The Russianists love their children, too
In lieu of an abstract, here is a brief excerpt of the content:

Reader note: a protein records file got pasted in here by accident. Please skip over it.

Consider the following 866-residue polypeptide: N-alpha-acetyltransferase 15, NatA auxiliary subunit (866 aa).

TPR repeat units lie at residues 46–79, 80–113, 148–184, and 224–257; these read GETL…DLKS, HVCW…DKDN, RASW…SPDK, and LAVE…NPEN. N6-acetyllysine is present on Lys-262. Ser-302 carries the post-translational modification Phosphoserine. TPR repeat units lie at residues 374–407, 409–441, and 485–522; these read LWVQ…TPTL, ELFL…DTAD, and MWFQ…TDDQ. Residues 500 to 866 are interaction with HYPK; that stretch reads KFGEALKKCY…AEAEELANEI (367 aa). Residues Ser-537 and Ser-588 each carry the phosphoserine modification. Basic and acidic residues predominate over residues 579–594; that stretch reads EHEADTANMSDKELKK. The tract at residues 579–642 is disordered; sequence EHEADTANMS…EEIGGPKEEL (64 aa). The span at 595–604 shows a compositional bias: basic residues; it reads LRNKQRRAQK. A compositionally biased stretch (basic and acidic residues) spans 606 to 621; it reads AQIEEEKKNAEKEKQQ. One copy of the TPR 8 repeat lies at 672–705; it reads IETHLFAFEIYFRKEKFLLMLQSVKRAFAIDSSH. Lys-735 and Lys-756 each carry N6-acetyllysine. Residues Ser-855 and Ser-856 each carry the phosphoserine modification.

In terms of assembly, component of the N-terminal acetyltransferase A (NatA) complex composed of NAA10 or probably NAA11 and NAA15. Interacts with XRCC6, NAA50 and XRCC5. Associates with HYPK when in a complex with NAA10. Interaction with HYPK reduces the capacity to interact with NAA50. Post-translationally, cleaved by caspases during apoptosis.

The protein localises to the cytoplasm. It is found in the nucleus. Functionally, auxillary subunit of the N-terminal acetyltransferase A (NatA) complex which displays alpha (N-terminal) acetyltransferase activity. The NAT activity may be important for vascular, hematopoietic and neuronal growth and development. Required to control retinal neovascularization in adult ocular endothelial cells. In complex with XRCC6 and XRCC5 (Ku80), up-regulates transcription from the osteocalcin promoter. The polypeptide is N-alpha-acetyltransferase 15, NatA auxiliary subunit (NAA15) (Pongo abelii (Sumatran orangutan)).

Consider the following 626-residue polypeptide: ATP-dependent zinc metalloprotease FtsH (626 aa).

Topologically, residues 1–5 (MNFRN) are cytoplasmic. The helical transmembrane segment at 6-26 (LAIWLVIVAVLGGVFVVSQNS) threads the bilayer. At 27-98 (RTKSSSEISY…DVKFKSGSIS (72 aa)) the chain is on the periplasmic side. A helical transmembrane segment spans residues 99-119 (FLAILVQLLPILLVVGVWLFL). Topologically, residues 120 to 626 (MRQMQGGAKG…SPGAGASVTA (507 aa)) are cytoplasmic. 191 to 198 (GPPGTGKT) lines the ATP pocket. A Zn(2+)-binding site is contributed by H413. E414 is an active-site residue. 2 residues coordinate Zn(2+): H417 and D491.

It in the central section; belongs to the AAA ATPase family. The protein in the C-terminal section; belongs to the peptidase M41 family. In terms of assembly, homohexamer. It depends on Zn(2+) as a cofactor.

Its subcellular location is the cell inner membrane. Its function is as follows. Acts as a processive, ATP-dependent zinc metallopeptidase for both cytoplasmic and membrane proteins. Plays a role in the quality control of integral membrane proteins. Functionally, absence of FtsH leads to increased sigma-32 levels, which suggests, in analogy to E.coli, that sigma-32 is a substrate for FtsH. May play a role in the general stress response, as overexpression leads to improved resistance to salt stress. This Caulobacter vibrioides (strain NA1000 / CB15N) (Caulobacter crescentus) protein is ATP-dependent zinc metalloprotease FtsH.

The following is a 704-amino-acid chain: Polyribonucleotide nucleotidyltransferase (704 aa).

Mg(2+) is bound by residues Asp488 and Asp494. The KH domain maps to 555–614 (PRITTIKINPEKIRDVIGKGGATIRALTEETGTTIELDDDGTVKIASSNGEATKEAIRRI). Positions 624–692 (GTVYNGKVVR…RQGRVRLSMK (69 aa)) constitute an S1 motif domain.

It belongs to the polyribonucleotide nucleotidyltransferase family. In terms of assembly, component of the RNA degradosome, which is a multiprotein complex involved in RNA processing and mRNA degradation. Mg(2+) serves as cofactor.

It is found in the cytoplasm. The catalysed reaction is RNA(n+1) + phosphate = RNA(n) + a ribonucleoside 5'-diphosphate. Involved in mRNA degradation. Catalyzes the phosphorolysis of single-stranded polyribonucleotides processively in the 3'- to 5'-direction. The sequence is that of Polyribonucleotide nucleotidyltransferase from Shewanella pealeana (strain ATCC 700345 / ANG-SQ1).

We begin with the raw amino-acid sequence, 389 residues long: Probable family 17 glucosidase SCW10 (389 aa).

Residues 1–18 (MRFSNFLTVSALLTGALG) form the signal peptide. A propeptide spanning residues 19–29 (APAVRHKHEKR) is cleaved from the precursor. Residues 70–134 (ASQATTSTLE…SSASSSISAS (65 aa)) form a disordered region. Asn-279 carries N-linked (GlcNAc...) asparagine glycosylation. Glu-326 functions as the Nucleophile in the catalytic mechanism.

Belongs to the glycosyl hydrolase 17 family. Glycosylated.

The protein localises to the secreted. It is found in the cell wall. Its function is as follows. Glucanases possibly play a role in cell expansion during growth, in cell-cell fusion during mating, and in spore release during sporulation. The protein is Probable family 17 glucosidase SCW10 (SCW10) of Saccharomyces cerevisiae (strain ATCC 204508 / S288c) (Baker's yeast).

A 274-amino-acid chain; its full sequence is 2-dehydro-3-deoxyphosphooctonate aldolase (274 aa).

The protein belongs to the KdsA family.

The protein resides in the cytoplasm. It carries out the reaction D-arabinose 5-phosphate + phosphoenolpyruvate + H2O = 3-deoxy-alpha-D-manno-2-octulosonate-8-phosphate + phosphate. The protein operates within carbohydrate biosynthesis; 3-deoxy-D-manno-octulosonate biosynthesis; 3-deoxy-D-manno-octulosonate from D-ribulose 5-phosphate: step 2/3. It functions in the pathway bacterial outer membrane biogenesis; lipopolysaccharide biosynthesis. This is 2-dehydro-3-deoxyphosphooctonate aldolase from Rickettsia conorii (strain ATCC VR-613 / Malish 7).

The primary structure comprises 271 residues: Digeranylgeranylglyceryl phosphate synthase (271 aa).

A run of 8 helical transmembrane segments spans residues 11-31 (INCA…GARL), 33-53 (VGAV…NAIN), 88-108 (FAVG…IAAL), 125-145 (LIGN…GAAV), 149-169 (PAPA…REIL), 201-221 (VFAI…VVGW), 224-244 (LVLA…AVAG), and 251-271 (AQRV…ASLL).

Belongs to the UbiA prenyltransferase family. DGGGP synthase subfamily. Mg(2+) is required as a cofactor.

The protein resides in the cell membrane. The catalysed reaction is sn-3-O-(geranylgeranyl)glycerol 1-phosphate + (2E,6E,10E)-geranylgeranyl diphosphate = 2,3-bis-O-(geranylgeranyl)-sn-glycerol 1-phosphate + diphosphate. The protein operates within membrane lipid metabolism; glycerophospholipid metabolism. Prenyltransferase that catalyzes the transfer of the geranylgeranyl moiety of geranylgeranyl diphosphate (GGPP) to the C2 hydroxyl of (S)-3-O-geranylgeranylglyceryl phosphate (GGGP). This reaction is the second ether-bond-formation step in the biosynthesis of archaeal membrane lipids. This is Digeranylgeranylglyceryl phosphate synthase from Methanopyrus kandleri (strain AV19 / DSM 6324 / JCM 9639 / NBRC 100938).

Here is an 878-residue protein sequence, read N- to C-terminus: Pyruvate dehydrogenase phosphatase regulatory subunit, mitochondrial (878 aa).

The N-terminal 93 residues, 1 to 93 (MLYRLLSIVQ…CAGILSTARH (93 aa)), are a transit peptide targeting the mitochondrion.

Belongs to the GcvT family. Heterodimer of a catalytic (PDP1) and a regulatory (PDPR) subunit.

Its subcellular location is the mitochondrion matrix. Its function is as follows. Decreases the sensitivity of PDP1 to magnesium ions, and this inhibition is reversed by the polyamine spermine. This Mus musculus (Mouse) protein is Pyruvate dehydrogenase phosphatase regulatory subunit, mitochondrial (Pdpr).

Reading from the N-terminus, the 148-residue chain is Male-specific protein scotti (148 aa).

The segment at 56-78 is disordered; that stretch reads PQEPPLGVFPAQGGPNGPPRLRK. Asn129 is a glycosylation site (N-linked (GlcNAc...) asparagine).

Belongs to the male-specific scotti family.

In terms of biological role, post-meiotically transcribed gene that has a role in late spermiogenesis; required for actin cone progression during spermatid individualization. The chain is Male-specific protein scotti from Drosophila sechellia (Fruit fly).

Historical study of children and children’s culture in Russia and the Soviet Union has burgeoned.1 The historiography has begun to reach critical mass and move us closer toward a more integrated and nuanced understanding of children’s experience and culture in addition to adult representations of that culture. Over the course of the twentieth century, Russian children—like their American counterparts—grappled with far-reaching changes, with each decade or era characterized by diverse childhood experiences.2 Russia’s children played, attended school, ate sweets, acted in plays, and learned to ballroom dance. But, for many of them, the twentieth century was an extraordinarily brutal one. Like adults, children faced family disruption, starvation, arrest, disease, and death.